SNOWE: ‘MY PARTY HAS CHANGED’…. It seems unlikely that Sen. Olympia Snowe of Maine, Congress’ least-conservative Republican, would leave the GOP altogether. She’s been with the party this long, and unlike Arlen Specter, Snowe has no reason to worry about the security of her seat.
Yesterday, however, she made some comments that are sure to raise eyebrows on the Hill. Snowe sat down with the New York Times‘ John Harwood, who asked a simple but provocative question: why are you a Republican?
Here’s her answer, in its entirety: “Well, you know, it’s — I’ve always been a Republican for the traditional principles that have been associated with the Republican Party since I, you know, became a Republican when I registered to vote. And that is limited, you know, limited government, individual opportunities, fiscal responsibility, and a strong national defense. So I think that those principles have always been a part of the Republican Party heritage, and I believe that I, you know, reflect those views. And I haven’t changed as a Republican, I think more that my party has changed.”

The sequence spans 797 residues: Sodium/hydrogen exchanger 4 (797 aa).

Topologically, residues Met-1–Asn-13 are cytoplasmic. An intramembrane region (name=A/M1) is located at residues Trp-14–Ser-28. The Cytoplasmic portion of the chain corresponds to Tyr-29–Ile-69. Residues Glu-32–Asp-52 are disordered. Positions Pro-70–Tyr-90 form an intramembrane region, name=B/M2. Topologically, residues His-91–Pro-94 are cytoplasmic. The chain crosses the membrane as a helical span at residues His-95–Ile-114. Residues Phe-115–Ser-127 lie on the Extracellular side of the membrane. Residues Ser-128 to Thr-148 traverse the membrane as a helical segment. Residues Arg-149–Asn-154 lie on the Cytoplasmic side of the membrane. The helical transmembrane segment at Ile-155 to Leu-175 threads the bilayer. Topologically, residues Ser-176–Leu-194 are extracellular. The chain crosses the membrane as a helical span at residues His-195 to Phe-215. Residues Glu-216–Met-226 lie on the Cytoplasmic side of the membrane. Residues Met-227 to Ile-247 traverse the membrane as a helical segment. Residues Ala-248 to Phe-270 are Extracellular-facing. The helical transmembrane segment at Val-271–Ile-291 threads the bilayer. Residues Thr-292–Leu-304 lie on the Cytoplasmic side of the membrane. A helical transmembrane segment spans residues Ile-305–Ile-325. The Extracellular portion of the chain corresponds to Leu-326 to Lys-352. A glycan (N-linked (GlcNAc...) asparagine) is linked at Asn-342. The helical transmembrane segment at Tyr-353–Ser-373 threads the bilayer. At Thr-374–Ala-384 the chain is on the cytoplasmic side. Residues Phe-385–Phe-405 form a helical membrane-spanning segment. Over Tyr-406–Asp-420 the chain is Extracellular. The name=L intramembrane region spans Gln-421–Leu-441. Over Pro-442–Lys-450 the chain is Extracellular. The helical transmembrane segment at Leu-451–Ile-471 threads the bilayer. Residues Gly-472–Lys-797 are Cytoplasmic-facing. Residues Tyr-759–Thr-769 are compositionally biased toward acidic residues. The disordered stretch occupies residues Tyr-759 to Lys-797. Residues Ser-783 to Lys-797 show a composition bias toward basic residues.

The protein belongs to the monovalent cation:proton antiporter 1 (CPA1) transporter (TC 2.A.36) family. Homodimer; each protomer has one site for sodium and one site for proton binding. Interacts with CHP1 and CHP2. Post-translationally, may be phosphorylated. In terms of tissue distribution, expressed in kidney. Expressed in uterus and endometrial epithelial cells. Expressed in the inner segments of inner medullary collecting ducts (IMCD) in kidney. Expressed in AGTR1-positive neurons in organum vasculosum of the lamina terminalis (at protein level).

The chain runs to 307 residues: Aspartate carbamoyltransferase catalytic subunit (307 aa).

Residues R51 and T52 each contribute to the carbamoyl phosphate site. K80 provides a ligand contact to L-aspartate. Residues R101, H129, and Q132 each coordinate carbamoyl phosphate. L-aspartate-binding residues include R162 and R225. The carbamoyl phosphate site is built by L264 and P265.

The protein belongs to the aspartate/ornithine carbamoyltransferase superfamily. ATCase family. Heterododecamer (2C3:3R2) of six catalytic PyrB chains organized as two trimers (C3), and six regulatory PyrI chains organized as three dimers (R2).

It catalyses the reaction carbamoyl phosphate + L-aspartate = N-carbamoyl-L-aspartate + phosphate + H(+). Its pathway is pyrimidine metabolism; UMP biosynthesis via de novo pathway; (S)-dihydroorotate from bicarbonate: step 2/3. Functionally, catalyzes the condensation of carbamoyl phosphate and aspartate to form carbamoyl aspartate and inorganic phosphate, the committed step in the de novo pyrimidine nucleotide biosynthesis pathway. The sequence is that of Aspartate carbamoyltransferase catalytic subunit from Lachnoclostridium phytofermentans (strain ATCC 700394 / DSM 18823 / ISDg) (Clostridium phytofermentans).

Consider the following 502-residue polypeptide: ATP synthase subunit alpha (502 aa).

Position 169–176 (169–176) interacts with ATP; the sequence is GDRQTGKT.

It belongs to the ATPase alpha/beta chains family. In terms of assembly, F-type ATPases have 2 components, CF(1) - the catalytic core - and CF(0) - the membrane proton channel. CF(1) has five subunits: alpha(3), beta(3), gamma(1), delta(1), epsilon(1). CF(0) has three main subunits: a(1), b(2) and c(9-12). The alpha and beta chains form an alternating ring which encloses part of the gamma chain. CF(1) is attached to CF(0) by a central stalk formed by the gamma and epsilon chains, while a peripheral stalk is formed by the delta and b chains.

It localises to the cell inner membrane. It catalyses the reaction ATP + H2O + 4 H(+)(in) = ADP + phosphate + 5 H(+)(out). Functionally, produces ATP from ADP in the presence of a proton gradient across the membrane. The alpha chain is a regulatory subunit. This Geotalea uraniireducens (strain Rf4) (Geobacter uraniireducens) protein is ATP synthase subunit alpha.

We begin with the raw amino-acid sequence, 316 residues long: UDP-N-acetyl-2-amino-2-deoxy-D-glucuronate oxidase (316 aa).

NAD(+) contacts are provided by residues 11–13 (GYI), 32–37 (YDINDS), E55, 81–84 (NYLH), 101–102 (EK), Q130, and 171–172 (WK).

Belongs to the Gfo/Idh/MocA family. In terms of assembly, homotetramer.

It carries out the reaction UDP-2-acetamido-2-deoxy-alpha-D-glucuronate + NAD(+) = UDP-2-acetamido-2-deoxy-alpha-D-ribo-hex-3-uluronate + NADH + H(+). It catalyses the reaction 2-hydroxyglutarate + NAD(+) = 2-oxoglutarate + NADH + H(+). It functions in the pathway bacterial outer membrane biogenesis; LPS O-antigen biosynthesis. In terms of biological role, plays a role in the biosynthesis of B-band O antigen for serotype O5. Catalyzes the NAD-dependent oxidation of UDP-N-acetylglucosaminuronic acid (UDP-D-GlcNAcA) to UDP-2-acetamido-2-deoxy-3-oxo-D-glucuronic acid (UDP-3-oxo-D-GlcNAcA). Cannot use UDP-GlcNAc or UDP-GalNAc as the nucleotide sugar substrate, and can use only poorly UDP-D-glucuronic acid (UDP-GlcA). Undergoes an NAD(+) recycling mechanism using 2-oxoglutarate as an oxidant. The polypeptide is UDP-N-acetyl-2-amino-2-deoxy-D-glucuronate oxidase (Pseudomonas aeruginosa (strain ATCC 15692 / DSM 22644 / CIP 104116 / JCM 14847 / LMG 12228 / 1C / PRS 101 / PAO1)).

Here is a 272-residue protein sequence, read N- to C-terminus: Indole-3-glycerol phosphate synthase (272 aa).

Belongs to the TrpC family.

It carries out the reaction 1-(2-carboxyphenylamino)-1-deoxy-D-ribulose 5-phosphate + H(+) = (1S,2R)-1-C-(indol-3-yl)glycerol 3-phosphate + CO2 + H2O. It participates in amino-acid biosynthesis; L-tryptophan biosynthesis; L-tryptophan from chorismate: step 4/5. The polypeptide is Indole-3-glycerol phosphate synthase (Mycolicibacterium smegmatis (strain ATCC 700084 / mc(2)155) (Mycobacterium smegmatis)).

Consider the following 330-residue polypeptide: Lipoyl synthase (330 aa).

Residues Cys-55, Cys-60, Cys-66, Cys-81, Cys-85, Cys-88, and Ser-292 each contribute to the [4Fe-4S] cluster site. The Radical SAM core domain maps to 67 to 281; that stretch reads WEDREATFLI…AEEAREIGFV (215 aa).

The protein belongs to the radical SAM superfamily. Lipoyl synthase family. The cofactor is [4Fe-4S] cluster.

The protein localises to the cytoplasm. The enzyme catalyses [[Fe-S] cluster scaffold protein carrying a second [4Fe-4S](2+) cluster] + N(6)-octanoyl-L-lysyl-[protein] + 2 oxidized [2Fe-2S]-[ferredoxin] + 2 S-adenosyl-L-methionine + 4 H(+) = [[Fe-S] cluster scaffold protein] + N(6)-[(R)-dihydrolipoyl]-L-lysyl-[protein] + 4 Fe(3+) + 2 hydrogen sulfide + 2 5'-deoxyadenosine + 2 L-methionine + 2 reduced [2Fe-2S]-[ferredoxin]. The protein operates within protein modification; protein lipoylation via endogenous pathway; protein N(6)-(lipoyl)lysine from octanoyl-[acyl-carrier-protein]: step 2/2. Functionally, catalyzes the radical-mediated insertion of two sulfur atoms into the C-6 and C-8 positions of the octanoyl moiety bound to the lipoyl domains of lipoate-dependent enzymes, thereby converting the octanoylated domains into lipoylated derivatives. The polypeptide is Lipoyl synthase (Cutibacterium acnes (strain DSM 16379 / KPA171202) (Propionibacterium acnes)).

I’m reluctant to read too much into this, and if I had to guess, Snowe will probably, at some point today, reiterate her commitment to her party. Dems have talked with Snowe in the past about taking that short walk across the aisle, and she’s always politely declined.
That said, whenever lawmakers start talking publicly about how they haven’t changed, but their party has changed, it tends to reflect some deep, fundamental misgivings. Snowe has consistently rebuffed Democratic overtures, but that was before the Republican Party became the right-wing, moderates-free party it is today.
And at the risk of over-interpreting her comments, also note that Snowe said “you know” four times in 40 seconds. Was that the result of nervousness?
Let’s also not forget the larger context here. As we talked about yesterday, Snowe is the only Senate Republican willing to negotiate in good faith with Democrats on health care reform — a move that has drawn considerable ire from the Senate Republican caucus.
Snowe didn’t initiate yesterday’s discussion about her party affiliation; Harwood did. But Snowe’s answer sent a not-so-subtle signal about her dissatisfaction with the state of the GOP.